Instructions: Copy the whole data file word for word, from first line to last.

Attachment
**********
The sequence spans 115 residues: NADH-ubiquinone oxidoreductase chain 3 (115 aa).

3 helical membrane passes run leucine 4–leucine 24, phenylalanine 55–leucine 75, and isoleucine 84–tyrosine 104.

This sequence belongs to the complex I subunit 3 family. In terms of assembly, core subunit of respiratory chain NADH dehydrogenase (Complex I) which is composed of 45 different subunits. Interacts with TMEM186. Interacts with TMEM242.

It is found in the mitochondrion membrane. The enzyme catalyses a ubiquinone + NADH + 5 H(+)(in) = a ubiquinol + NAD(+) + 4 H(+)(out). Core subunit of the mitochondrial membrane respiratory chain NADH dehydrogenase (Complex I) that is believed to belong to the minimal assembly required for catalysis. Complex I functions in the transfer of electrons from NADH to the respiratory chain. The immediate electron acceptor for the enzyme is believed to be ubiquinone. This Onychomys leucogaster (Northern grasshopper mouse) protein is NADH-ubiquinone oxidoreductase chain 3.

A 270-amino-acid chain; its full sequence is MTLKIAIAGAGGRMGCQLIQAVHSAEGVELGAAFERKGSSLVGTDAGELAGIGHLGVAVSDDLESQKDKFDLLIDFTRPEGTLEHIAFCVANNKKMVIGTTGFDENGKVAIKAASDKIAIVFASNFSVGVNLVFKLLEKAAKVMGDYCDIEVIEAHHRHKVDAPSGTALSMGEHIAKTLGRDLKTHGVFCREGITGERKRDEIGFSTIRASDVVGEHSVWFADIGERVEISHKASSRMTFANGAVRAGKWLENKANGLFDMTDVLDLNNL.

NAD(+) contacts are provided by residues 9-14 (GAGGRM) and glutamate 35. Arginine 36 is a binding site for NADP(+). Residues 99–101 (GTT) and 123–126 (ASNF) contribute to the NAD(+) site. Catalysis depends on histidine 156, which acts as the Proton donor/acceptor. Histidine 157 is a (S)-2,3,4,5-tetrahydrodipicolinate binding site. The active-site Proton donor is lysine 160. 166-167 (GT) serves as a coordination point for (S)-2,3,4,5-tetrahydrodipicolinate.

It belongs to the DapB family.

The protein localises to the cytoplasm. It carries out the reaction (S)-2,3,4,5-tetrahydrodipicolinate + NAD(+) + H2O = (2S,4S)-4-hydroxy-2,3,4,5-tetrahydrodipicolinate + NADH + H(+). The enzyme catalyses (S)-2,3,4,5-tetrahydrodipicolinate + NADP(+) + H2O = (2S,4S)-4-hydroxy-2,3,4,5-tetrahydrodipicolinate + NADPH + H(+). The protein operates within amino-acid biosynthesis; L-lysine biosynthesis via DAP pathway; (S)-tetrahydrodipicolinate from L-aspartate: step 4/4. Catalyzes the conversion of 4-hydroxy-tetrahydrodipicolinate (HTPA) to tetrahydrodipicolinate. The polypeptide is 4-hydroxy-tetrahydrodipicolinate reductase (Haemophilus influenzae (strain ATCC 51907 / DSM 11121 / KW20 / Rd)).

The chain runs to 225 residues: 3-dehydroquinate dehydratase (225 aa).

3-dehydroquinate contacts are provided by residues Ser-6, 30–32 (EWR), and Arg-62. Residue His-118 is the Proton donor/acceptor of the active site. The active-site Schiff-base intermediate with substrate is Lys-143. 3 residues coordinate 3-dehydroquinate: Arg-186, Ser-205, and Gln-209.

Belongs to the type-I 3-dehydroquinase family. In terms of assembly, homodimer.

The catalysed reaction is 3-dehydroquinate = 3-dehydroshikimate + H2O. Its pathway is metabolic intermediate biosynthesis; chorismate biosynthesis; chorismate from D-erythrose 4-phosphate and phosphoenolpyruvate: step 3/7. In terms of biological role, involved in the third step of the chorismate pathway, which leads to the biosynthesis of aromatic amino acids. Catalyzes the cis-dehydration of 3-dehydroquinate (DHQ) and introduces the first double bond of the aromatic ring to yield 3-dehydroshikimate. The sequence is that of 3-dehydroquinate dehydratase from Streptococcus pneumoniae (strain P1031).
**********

The sequence spans 115 residues: NADH-ubiquinone oxidoreductase chain 3 (115 aa).

3 helical membrane passes run leucine 4–leucine 24, phenylalanine 55–leucine 75, and isoleucine 84–tyrosine 104.

This sequence belongs to the complex I subunit 3 family. In terms of assembly, core subunit of respiratory chain NADH dehydrogenase (Complex I) which is composed of 45 different subunits. Interacts with TMEM186. Interacts with TMEM242.

It is found in the mitochondrion membrane. The enzyme catalyses a ubiquinone + NADH + 5 H(+)(in) = a ubiquinol + NAD(+) + 4 H(+)(out). Core subunit of the mitochondrial membrane respiratory chain NADH dehydrogenase (Complex I) that is believed to belong to the minimal assembly required for catalysis. Complex I functions in the transfer of electrons from NADH to the respiratory chain. The immediate electron acceptor for the enzyme is believed to be ubiquinone. This Onychomys leucogaster (Northern grasshopper mouse) protein is NADH-ubiquinone oxidoreductase chain 3.

A 270-amino-acid chain; its full sequence is MTLKIAIAGAGGRMGCQLIQAVHSAEGVELGAAFERKGSSLVGTDAGELAGIGHLGVAVSDDLESQKDKFDLLIDFTRPEGTLEHIAFCVANNKKMVIGTTGFDENGKVAIKAASDKIAIVFASNFSVGVNLVFKLLEKAAKVMGDYCDIEVIEAHHRHKVDAPSGTALSMGEHIAKTLGRDLKTHGVFCREGITGERKRDEIGFSTIRASDVVGEHSVWFADIGERVEISHKASSRMTFANGAVRAGKWLENKANGLFDMTDVLDLNNL.

NAD(+) contacts are provided by residues 9-14 (GAGGRM) and glutamate 35. Arginine 36 is a binding site for NADP(+). Residues 99–101 (GTT) and 123–126 (ASNF) contribute to the NAD(+) site. Catalysis depends on histidine 156, which acts as the Proton donor/acceptor. Histidine 157 is a (S)-2,3,4,5-tetrahydrodipicolinate binding site. The active-site Proton donor is lysine 160. 166-167 (GT) serves as a coordination point for (S)-2,3,4,5-tetrahydrodipicolinate.

It belongs to the DapB family.

The protein localises to the cytoplasm. It carries out the reaction (S)-2,3,4,5-tetrahydrodipicolinate + NAD(+) + H2O = (2S,4S)-4-hydroxy-2,3,4,5-tetrahydrodipicolinate + NADH + H(+). The enzyme catalyses (S)-2,3,4,5-tetrahydrodipicolinate + NADP(+) + H2O = (2S,4S)-4-hydroxy-2,3,4,5-tetrahydrodipicolinate + NADPH + H(+). The protein operates within amino-acid biosynthesis; L-lysine biosynthesis via DAP pathway; (S)-tetrahydrodipicolinate from L-aspartate: step 4/4. Catalyzes the conversion of 4-hydroxy-tetrahydrodipicolinate (HTPA) to tetrahydrodipicolinate. The polypeptide is 4-hydroxy-tetrahydrodipicolinate reductase (Haemophilus influenzae (strain ATCC 51907 / DSM 11121 / KW20 / Rd)).

The chain runs to 225 residues: 3-dehydroquinate dehydratase (225 aa).

3-dehydroquinate contacts are provided by residues Ser-6, 30–32 (EWR), and Arg-62. Residue His-118 is the Proton donor/acceptor of the active site. The active-site Schiff-base intermediate with substrate is Lys-143. 3 residues coordinate 3-dehydroquinate: Arg-186, Ser-205, and Gln-209.

Belongs to the type-I 3-dehydroquinase family. In terms of assembly, homodimer.

The catalysed reaction is 3-dehydroquinate = 3-dehydroshikimate + H2O. Its pathway is metabolic intermediate biosynthesis; chorismate biosynthesis; chorismate from D-erythrose 4-phosphate and phosphoenolpyruvate: step 3/7. In terms of biological role, involved in the third step of the chorismate pathway, which leads to the biosynthesis of aromatic amino acids. Catalyzes the cis-dehydration of 3-dehydroquinate (DHQ) and introduces the first double bond of the aromatic ring to yield 3-dehydroshikimate. The sequence is that of 3-dehydroquinate dehydratase from Streptococcus pneumoniae (strain P1031).